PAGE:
How to do a Book Talk an Author's Guide

Being asked to do a book talk can be a terrifying prospect if not used to speaking in public. How does the author prepare for a book talk? Here is an overview on preparing for public speaking on your book for beginners.

Guide to Preparing a Book Tour

Conducting a first book talk may beg the question, where to begin? Well, there is good news, once you have prepared one talk, the next talk will require less preparation, as the listeners are likely to be different for each talk. No one is going to notice you have repeated portions of your talk. But there are a few things to bear in mind.

Prepare more material than you think you will need. It is better to have too much than to have to pad out thin material towards the end, or worse, run out of things to say. The awaited words from the organiser, ‘sorry to disturb you but time has run out,’ will come quickly and leave the impression you had too much to offer to fit into a paltry few hours!

Prepare answers for the questions most likely to be asked by the audience, which might be:

What are your book influences?
What started you writing?
What are your books about?
And answers to questions likely not anticipated.

Let’s start with the obvious

Tips for Book Talks

You can prepare what you like for the book talk, but when it comes to the question and answer session, you will be geared by the questions asked by the audience. Prepare for the obvious. The last thing you need is to flounder over an answer that should come easily.

If someone asks which authors influenced you, be honest. Don’t pretend you have read the entire works of Dickens, Shakespeare or Homer. If you have not, say so. Personally, my favoured reads are wide and varied, some of which are not considered high literature. Some are easy reads. Having said this, have a list of authors prepared to inform the audience. Reflect upon your own ‘reader profile.’

Guide to Creating a Writer’s Book Talk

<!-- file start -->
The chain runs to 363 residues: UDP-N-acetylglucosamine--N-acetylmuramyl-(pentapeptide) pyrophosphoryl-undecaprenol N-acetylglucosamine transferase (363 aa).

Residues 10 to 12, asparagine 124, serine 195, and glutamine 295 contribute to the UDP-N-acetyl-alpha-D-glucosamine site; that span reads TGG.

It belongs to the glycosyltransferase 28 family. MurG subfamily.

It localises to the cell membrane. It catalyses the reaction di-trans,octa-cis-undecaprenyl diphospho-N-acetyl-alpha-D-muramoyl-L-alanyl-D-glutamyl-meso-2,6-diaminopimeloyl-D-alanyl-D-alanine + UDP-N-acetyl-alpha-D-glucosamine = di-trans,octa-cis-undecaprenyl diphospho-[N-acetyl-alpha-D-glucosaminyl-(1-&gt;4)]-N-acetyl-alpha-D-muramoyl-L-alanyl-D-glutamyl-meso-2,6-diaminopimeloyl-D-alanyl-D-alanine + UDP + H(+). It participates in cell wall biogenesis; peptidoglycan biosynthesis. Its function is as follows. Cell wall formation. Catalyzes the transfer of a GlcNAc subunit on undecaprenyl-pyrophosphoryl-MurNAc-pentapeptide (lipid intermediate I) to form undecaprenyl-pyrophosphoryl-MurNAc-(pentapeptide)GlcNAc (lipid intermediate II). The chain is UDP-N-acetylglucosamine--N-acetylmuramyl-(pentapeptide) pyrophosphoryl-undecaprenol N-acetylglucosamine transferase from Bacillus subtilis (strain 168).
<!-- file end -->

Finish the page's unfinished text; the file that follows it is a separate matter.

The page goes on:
And on that matter, what did start you writing? The urge to write often comes from the smallest incident, or might have always been there. Perhaps it began with a childhood hobby or a love of entertaining siblings. Perhaps it began with keeping a diary or completing an interesting school project. Some writers begin writing in midlife or during adolescence. The urge to write might have begun after a life changing event, such as an empty nest or a retirement or simply an impromptu decision made one ordinary day. Again, be honest.


How to do a Book Reading

It is a good idea to include a reading session of your book. Readers love to hear an author reading from his/her own work. Decide upon the excerpt prior to the book talk. Include a section of your book that has an interesting, funny or tense scene, but don’t give away the denouement. Explain the situation before reading it, so that listeners can place themselves into the story. Don’t make the reading too long – 2 or 3 pages will suffice. Practice reading this excerpt before the book talk, to get a feel for when to take a breath or inject expression. Reading to yourself is not the same as reading aloud.

Body Language in Public Speaking

Some tips here some might find obvious, but I have witnessed some off-putting body language by public speakers. These might include the following:

Crossed arms during the entire talk.
Always giving eye contact to the same person or area of the room.
Not giving any eye contact at all.
Not speaking clearly enough to be heard, or mumbling at the end of sentences.
Verbal disposition without room for the audience to chip in.

How to Interest Listeners during a Talk

Body language has equal importance to the words spoken. Try to have an open gesture. Resist adopting a stiff posture with crossed arms during the entire talk; it almost speaks of a defence pose against the audience. Sit relaxed if you can. Uncross the arms and let them relax on your lap. Give eye contact to the audience and speak sufficiently clearly so that everyone can hear. This might be difficult if feeling nervous (covered in another article) but you do not want your body language giving unwanted signals to the audience.

Preparing for a Book Talk

Practice your talk in front of trusted friends or family first. Film yourself. How you appear is seldom the same as how you think you appear to others. If you are unaware of a nervous tic, best get it noticed before the talk rather than carrying on unaware of such physical betrayals. Again you might find a regional accent or vocal cadence interfere with communicating with your audience.

Author Guide to Preparing for a Talk

Being asked to do a book talk can be overwhelming. Where do you begin? Having been asked to do book talks myself, I have learned invaluable tips on how to prepare for an author talk. Try to look relaxed and confident to the audience even if you are not feeling that way. The listeners do not want to see a nervous author – in fact, they want you to succeed. Prepare answers to likely questions asked and try to be honest. Practice reading your excerpt to your book before the occasion. This will help prepare for any issues regarding your accent or when to pause. There is much more to public speaking than this article can offer; keeping checking here as more articles on this subject are added.
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